Daniel Sandler - Watercolour Blushes

Some years ago I remember was watching videos about wedding makeup by Lisa Eldridge, when she mentioned this blush formula. This product has been stuck in my head ever since then, I wanted to know why this is so many makeup artists blush of choice for weddings. The thing that held me back however was the size of these products.

If you've read any of my posts before you'll know I love a mini, as I don't feel like I have to fully 'commit' to a full size product. A little while ago, I was told by a friend that Daniel Sandler offered mini sizes of their Watercolour Blushes and you best believe within that same week, these blushes were on their way to me.


I decided to play it safe and try only 2 shades, Cherub (left) and Caress (right), both in the matte formula.

Cherub is a pale pink with a slight hint of a peach undertone, it's described as being a lovely flush of colour on fair skin tones.

Caress is a warm peach, also a shade aimed at fair skin tones. It's a bit a bit deeper in tone and also more pigmented than Cherub.

I knew I had to pick up Cherub anyway as it's a cult classic shade within the range and I loved the way Caress looked on the model. On the Daniel Sandler website they have a lovely guide where they show the shades on different skin tones as well as recommendations of which shades suit which skin tones the best. Obviously there are no rules in makeup, but I did like that there is an option to see what colours they believe will look best on different people. I opted to go with the recommendations and they didn't steer me wrong. I have to say they have a lovely range of shades for all shin tones, so I think there is a shade for everyone.



When using these blushes, I've mainly used my fingers to apply them before going over where I applied them with a damp beauty sponge. They do blend out really nicely and I didn't notice it clinging to dry patches (although that being said I don't get a lot of dry patches on my cheeks) and it didn't enhance any texture.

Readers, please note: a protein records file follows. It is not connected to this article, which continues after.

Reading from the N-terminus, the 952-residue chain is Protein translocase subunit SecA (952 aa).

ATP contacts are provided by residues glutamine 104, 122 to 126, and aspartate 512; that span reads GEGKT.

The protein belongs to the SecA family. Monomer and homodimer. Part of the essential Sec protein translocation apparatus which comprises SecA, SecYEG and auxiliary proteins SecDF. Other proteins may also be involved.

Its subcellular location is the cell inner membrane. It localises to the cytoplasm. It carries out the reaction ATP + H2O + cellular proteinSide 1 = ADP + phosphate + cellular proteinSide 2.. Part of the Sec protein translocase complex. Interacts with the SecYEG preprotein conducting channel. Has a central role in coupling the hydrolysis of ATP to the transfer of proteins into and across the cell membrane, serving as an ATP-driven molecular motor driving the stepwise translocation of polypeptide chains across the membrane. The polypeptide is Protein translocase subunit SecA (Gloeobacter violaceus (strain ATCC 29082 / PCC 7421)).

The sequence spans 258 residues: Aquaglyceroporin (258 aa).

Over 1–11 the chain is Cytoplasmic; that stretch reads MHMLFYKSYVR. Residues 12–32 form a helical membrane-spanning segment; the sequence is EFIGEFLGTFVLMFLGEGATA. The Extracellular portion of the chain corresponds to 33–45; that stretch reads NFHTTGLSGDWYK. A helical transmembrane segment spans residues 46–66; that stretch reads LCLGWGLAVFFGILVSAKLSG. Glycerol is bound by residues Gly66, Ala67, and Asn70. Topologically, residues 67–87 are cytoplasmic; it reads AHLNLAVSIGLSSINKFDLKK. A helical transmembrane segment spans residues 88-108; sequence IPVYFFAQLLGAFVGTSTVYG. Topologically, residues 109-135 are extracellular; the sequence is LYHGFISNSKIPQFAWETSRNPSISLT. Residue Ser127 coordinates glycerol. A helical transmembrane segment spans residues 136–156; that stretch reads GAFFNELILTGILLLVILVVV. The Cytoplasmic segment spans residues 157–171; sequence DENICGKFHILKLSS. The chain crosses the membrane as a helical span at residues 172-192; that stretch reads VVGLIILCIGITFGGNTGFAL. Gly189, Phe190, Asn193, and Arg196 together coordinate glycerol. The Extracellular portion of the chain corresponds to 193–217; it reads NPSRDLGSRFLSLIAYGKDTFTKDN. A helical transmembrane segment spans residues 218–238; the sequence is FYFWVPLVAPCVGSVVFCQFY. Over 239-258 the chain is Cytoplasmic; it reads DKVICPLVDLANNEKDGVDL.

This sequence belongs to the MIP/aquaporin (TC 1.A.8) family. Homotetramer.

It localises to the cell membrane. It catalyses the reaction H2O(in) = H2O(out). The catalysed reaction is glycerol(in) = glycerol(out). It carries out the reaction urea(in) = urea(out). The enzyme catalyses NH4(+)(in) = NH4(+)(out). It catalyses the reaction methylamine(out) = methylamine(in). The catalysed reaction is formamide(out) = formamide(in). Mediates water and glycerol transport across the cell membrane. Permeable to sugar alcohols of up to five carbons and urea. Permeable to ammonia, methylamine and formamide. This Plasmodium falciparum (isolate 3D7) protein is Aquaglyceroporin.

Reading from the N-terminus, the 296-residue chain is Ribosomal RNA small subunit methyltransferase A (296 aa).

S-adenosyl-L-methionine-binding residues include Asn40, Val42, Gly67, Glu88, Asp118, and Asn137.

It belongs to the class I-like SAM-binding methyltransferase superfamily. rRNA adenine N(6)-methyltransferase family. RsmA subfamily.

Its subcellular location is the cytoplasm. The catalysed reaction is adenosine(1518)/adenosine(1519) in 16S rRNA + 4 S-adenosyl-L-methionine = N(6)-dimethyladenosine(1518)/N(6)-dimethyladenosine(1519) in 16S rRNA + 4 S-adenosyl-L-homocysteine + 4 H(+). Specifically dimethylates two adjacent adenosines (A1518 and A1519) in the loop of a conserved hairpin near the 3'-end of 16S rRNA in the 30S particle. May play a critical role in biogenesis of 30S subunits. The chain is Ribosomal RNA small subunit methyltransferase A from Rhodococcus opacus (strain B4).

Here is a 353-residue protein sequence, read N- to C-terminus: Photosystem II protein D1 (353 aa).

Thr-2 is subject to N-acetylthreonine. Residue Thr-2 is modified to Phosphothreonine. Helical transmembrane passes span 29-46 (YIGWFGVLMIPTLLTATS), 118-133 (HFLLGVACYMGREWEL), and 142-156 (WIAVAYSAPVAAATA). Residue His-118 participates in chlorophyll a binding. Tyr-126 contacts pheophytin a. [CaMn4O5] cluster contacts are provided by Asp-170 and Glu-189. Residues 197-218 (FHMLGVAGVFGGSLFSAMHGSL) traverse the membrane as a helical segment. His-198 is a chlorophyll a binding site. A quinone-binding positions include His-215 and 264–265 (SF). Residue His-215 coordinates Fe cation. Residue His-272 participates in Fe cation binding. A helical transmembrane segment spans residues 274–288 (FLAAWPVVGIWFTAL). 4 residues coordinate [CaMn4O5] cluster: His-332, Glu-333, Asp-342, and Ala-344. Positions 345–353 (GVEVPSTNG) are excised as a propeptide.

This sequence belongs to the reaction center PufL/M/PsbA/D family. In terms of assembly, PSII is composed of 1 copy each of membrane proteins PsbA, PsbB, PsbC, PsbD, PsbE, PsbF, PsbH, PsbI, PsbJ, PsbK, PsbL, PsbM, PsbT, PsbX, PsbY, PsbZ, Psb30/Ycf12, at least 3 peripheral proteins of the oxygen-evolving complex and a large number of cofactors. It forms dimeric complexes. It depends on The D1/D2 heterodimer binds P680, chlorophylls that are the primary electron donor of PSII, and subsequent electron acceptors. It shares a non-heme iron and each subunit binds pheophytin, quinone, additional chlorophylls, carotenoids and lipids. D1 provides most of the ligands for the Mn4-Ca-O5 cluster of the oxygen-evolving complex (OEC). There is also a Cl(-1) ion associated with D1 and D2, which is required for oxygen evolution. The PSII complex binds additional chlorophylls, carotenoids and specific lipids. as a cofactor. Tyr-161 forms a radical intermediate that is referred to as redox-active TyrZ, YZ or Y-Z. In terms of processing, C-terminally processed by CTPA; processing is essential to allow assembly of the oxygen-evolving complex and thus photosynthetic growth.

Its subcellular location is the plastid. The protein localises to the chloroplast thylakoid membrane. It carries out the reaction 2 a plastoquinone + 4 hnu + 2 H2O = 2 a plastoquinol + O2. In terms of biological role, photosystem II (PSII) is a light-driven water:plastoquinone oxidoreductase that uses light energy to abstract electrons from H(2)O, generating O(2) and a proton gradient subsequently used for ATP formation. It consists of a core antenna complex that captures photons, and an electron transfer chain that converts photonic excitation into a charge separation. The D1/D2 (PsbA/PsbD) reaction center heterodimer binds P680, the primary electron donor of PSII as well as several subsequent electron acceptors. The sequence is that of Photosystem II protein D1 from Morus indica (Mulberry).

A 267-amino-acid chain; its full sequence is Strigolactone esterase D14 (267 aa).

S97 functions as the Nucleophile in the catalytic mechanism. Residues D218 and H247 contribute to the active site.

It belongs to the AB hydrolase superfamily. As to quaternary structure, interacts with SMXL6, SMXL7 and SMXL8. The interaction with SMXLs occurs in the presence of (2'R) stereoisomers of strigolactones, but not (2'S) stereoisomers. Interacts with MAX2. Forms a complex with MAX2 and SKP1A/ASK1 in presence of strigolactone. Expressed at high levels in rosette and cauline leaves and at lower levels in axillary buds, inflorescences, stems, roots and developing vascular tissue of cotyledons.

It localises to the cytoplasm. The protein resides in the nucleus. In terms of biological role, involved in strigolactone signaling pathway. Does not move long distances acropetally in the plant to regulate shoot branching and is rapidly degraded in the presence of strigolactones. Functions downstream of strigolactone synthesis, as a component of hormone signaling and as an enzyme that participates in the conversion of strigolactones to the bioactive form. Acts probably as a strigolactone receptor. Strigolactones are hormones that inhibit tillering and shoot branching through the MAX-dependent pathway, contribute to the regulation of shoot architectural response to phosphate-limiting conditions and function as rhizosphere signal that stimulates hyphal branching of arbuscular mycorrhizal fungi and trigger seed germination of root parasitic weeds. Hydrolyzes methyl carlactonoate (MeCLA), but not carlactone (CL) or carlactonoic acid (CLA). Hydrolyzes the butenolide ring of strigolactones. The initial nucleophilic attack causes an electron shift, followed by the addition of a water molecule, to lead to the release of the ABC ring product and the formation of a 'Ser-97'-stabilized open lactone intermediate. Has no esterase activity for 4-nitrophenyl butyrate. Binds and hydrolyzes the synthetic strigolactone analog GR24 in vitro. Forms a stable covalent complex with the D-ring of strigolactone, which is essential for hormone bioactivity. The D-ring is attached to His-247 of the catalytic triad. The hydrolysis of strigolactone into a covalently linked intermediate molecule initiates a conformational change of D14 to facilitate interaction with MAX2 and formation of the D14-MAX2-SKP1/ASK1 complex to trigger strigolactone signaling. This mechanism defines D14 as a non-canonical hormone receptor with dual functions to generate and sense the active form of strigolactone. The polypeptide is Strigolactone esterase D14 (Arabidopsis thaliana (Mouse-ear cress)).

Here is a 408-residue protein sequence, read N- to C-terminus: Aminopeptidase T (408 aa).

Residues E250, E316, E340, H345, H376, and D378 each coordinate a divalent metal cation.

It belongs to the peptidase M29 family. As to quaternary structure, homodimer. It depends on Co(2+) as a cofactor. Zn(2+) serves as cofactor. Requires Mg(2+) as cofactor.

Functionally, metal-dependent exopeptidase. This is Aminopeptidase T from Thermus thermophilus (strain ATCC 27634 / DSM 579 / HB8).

The formula feels very runny at first, so it really lives up to the watercolour name. When blending it out, it quickly changes from a liquid to having an almost powdery feel to it.

Wearing Daniel Sandler Watercolour Blush in the shadeCherub

Wearing Daniel Sandler Watercolour Blush in the shade Caress

formula overview

As previously mentioned the formula is very runny at first but it blends out to almost a powdery matte feel. It lasted pretty well throughout the day, I think it might actually be the most long wearing blush I've ever tried. Blush normally is the first thing that wears off on my face, so I've actually been pretty impressed with how well these have held up.

I did feel however that their is some discrepancy with the level of pigmentation in these blushes, Cherub was far less pigmented than Caress. That being said I Cherub is quite light shade so that might be why I had to build it up as much as I did. I know some people love a gently pigmented blush and others hate it, I don't really mind as long as I know how quickly I need to blend it out.

Final thoughts

I'm so happy I got to try these! I like the way they perform and I understand why they are a favourite of so many makeup artists. They wear really nicely and look lovely on the skin.

These minis retail for Β£2.75 on the Daniel Sandler website, which is honestly such a steal. Of course they don't contain a lot of product but if you're like me and you like options without a lot of clutter, or if you're a makeup artist just starting out, this might be good way to have a lot of colour options without lugging around full sized products. I think it's a lovely way to try out the brand!

My only real criticism is that the shade names are not on the samples themselves but rather on the the little plastic bags they come in. I might just stick the name on the bottom of them so I can tell them apart as I don't think I'll be storing them in those little ziploc bags.

Would you consider trying these? Let me know and thanks for reading!